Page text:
Tuesday, 18 July 2006

Reverse angle

Ok, I know this is a bit late as the association football world kickabout finished over a week ago, but the computer decided to do something funny on Monday evening (not yesterday but the week before) which is only just righting itself. No idea what happened, but seemed to coincide with the date that those wonderful people at microsoft decided to stop supporting windows 98 – now I know we should get a new computer, one a bit more up to date and that has a larger memory than my ipod, but to hell with it, the good ole’ NEC has only caused me hours of frustration so far, and what makes you think a new one would be any better? Anyway I asked the Japanbloggers webring if anyone had any ideas and they were all very helpful (thank you all), suggesting solutions that had lots of acronyms in them. It tried to do what was suggested, but got bogged down and in the end the laptop seems to have righted itself, after a fashion, anyway. IE is still pretty tetchy, which was where the problem was, it wouldn’t load any pages, and suffice it to say that when we do eventually get a new computer I will certainly be downloading netscape, which I use at work and prefer – if I tried that with the NEC it would explode, or rather implode, I feel sure.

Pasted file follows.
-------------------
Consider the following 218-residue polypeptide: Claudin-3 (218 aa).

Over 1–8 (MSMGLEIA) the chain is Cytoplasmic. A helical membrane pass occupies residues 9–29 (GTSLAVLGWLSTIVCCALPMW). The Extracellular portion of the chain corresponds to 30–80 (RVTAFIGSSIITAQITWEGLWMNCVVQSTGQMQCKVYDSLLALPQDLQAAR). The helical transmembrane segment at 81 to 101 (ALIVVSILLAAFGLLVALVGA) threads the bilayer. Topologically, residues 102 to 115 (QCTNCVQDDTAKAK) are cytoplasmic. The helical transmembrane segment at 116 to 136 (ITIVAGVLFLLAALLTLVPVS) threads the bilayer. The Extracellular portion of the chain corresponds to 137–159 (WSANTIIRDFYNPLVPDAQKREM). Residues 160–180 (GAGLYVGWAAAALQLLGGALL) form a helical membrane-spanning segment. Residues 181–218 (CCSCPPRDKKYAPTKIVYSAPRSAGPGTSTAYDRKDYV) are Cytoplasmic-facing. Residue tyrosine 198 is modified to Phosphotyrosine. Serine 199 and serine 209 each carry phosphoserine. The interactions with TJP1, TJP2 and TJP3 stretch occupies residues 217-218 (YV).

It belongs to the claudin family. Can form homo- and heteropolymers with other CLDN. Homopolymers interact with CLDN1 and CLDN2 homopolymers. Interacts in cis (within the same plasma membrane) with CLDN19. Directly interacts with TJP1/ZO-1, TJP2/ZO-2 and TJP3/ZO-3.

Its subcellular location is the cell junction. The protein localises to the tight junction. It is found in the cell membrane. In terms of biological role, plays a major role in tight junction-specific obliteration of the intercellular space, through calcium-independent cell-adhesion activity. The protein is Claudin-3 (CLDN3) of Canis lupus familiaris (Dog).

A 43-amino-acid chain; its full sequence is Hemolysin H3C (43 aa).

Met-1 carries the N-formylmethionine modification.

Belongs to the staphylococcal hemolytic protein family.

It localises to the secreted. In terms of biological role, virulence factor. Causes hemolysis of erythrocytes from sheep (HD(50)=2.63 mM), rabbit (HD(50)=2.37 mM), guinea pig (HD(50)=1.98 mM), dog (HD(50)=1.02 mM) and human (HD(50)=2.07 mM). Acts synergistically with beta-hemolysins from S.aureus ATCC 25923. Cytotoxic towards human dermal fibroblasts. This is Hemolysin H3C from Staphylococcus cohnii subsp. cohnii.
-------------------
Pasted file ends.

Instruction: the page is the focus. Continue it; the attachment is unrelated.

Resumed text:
Anyway, a few things to mention this week. As it says above, the reverse angle. Now I watched quite a lot of the world kickabout and cannot quite fathom the reverse angle. I mean take Zindane’s header towards the end of extra time in the final. First of all we get the normal, as-it-happens shot in real time. Fine, great header, great save. Then, as there are about a zillion cameras in the stadium, we start to get the replays, from about a zillion different angles. But then, for some reason, the producer decides that one particular angle is the ‘reverse angle’ and the legend duly pops up on screen. Now from watching all these games I still cannot understand what constitutes the ‘reverse’ angle. Sometimes it is 90 degrees from the original live footage, other times it was 180 degrees, so where was the consistency and, more importantly how did the producer know? Is it important for the match, be judged by the TMO or something? Also, what was the point? As I said each incident was filmed from a zillion different angles so why should one be singled out as the ‘reverse angle’ – ok, it’s one of a zillion angles that isn’t particularly better than any other, so what? I just didn’t get it, and still don’t. I watched the tri-nations Australia versus South Africa game on Saturday night to see of they indulged in the ‘reverse angle’ conspiracy, but I don’t think they bothered – though the data from this piece of investigative rugby watching must be tempered by the fact that I was a bit pissed and actually fell asleep for the last 10 minutes (they were showing it late after all), so it might just be that I missed the sign coming up on the screen. Anyway I shall continue to investigate with any major sporting event that I happen to come across on the telly.